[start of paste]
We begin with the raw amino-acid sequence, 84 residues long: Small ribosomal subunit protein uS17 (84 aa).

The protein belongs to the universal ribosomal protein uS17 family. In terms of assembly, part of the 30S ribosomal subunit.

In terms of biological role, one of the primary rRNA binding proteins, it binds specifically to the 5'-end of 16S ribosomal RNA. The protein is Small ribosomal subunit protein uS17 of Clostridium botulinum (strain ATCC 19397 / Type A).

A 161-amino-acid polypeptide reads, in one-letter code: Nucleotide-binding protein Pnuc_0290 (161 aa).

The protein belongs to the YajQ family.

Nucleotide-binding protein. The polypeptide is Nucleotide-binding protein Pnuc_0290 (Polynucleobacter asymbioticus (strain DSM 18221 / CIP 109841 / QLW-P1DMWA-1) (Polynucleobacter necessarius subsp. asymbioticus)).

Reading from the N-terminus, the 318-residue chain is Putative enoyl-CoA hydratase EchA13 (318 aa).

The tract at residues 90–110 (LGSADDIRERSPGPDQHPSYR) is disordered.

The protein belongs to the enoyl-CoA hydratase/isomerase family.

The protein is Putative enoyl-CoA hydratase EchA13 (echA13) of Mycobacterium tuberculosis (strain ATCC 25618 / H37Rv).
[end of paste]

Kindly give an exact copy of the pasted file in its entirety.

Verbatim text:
We begin with the raw amino-acid sequence, 84 residues long: Small ribosomal subunit protein uS17 (84 aa).

The protein belongs to the universal ribosomal protein uS17 family. In terms of assembly, part of the 30S ribosomal subunit.

In terms of biological role, one of the primary rRNA binding proteins, it binds specifically to the 5'-end of 16S ribosomal RNA. The protein is Small ribosomal subunit protein uS17 of Clostridium botulinum (strain ATCC 19397 / Type A).

A 161-amino-acid polypeptide reads, in one-letter code: Nucleotide-binding protein Pnuc_0290 (161 aa).

The protein belongs to the YajQ family.

Nucleotide-binding protein. The polypeptide is Nucleotide-binding protein Pnuc_0290 (Polynucleobacter asymbioticus (strain DSM 18221 / CIP 109841 / QLW-P1DMWA-1) (Polynucleobacter necessarius subsp. asymbioticus)).

Reading from the N-terminus, the 318-residue chain is Putative enoyl-CoA hydratase EchA13 (318 aa).

The tract at residues 90–110 (LGSADDIRERSPGPDQHPSYR) is disordered.

The protein belongs to the enoyl-CoA hydratase/isomerase family.

The protein is Putative enoyl-CoA hydratase EchA13 (echA13) of Mycobacterium tuberculosis (strain ATCC 25618 / H37Rv).